The Court Trustee has many enforcement tools available to collect child support. One remedy used when unable to attach to an income source is a contempt accusation against an obligor who does not make support payments as ordered by the court. An Order to Appear and Accusation in Contempt is filed with the District Court and notice is sent to the obligee of the date the obligor is ordered to appear for a hearing. The hearing dates are set based on the availability of docket space but can typically be set within two months once the case has been reviewed by legal team.
The obligor appears before a District Court Judge on the date specified in the Order to Appear for a hearing on the Court Trustee’s Accusation in Contempt. The hearing takes place in the courtroom on the 4th Floor of the Sedgwick County Courthouse. Also appearing will be a deputy court trustee who will represent the interests of the State of Kansas. The obligee is always encouraged to attend the hearing. The obligor has a right to counsel at contempt hearings due to thepossibility of jail time may be imposed if found in contempt. Obligor can apply for and may qualify for court-appointed counsel. The Judge, after hearing statements from the deputy court trustee and the obligor or obligor’s attorney, enters appropriate orders. These include ordering the obligor to make additional payments for arrearage, orders for income withholding, and instructing the obligor to seek employment. The Judge usually orders the obligor to reappear before the Court at a later date to review compliance with the orders.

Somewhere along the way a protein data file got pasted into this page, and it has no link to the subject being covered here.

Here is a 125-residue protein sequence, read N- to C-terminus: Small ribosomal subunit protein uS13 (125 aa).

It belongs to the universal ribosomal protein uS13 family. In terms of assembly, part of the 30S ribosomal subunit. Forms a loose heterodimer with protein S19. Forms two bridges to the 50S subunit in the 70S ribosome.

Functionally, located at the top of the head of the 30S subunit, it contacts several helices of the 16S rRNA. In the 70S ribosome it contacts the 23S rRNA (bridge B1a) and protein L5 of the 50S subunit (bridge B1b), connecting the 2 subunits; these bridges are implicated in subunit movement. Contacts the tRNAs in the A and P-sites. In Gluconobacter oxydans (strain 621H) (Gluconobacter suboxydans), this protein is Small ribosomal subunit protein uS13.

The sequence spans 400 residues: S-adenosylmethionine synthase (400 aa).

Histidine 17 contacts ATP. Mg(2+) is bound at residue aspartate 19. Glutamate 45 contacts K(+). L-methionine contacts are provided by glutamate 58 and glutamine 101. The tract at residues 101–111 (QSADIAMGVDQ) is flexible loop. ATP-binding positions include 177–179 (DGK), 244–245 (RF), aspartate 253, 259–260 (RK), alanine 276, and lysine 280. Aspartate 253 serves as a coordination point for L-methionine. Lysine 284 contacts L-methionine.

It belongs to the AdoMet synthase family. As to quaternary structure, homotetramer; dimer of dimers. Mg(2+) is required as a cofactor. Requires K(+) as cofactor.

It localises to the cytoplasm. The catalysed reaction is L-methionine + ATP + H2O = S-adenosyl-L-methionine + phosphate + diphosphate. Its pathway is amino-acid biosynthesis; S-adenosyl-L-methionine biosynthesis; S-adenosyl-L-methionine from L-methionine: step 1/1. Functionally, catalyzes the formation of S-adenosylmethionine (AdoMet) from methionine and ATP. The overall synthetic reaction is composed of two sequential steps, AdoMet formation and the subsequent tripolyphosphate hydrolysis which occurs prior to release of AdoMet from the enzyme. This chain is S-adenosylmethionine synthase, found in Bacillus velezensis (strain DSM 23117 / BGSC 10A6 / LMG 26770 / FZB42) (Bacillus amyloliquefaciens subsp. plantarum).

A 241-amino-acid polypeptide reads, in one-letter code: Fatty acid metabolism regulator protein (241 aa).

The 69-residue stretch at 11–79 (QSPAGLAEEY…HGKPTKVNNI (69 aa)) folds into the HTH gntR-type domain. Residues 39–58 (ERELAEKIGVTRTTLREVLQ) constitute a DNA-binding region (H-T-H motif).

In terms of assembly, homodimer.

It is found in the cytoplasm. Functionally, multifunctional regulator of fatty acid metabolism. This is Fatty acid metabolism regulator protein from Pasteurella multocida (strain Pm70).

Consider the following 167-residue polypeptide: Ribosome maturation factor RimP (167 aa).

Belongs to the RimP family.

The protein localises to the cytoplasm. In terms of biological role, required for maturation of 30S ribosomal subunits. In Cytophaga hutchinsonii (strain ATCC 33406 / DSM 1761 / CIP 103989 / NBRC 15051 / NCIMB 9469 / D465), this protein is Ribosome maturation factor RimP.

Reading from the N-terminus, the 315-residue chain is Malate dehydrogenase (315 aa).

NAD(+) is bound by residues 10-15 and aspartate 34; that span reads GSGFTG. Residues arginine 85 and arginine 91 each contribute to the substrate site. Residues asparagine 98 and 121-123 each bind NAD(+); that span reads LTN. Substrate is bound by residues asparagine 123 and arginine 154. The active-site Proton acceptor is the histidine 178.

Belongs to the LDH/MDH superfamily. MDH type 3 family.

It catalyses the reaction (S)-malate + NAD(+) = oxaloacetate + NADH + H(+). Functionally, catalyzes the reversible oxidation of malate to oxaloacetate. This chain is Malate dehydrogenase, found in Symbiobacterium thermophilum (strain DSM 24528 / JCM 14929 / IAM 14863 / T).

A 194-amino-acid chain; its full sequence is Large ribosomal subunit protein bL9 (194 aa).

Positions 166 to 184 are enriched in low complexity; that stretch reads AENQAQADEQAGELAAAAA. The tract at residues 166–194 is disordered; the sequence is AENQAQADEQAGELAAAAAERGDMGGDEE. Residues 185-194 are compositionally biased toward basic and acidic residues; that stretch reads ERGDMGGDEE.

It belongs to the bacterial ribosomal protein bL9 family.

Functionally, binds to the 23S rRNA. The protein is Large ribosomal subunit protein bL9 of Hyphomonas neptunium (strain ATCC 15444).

If the obligor fails to appear for the initial hearing or any subsequent order back dates, it could result in the issuance of a bench warrant for arrest.
The Court Trustee has an array of other enforcement tools available to collect delinquent child support. Among these are garnishment, attachment, execution, real and personal property liens, filing liens in civil actions and obtaining an involuntary allotment of a portion of a workers compensation award.